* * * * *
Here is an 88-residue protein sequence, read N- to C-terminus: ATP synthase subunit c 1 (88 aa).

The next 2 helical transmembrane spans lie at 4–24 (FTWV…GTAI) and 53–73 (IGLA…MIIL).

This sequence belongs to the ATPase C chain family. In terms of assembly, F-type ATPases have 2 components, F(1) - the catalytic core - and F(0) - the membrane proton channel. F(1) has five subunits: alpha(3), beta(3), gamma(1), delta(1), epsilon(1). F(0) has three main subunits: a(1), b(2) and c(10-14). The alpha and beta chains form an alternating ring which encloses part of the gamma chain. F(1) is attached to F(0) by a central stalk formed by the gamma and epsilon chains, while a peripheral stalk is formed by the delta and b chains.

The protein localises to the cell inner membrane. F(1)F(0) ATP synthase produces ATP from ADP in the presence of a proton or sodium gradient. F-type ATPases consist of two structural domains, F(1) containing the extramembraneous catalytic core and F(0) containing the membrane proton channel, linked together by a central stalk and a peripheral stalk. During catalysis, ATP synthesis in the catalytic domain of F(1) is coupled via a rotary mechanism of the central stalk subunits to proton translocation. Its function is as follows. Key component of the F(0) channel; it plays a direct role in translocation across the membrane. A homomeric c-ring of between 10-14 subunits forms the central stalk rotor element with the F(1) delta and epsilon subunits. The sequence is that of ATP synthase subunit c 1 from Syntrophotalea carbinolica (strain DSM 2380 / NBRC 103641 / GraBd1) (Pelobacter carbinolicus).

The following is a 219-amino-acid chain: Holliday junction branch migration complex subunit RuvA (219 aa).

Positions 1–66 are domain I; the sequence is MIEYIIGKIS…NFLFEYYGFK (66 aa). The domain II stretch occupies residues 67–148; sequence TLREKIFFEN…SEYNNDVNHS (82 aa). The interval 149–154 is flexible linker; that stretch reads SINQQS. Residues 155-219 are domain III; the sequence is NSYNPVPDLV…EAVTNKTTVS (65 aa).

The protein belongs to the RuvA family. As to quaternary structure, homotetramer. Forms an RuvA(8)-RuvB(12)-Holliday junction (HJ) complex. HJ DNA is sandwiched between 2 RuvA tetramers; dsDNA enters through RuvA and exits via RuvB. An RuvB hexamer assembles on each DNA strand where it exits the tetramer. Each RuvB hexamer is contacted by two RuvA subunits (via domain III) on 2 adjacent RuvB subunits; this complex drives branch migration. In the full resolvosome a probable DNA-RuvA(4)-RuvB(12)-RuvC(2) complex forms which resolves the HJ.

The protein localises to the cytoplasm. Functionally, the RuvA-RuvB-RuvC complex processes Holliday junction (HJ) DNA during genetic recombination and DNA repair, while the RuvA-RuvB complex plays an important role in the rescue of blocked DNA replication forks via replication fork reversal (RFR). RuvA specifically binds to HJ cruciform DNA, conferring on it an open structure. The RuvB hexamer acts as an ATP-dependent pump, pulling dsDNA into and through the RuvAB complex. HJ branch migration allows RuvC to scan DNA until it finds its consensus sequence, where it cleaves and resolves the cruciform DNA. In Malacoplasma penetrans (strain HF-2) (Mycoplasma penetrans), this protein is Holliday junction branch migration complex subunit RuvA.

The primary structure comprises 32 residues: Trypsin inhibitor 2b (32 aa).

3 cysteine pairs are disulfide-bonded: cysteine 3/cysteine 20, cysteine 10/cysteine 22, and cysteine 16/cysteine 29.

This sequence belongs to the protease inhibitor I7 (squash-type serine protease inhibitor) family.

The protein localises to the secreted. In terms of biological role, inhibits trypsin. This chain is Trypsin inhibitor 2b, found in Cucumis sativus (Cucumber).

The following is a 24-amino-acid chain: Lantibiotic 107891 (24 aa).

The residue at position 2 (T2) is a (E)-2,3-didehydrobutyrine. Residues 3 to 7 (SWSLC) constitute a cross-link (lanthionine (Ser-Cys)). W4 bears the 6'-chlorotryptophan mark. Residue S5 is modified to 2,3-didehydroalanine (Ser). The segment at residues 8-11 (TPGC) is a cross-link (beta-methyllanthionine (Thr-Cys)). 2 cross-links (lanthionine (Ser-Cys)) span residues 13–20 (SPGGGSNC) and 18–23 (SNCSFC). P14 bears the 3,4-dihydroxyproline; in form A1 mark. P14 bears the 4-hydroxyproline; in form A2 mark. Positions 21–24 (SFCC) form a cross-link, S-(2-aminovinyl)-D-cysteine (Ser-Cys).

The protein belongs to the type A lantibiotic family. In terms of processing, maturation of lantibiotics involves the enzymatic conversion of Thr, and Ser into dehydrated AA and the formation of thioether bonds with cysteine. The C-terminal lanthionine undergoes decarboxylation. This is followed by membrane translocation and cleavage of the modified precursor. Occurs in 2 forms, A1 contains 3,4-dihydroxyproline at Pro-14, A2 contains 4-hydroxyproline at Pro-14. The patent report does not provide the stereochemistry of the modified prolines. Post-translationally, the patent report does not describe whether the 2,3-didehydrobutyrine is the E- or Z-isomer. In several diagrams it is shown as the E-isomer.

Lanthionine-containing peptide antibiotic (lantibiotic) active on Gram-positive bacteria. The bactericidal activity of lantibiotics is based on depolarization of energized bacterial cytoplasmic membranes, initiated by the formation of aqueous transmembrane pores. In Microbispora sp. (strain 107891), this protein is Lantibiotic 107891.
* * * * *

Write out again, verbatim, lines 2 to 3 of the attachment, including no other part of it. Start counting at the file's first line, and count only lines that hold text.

The next 2 helical transmembrane spans lie at 4–24 (FTWV…GTAI) and 53–73 (IGLA…MIIL).

This sequence belongs to the ATPase C chain family. In terms of assembly, F-type ATPases have 2 components, F(1) - the catalytic core - and F(0) - the membrane proton channel. F(1) has five subunits: alpha(3), beta(3), gamma(1), delta(1), epsilon(1). F(0) has three main subunits: a(1), b(2) and c(10-14). The alpha and beta chains form an alternating ring which encloses part of the gamma chain. F(1) is attached to F(0) by a central stalk formed by the gamma and epsilon chains, while a peripheral stalk is formed by the delta and b chains.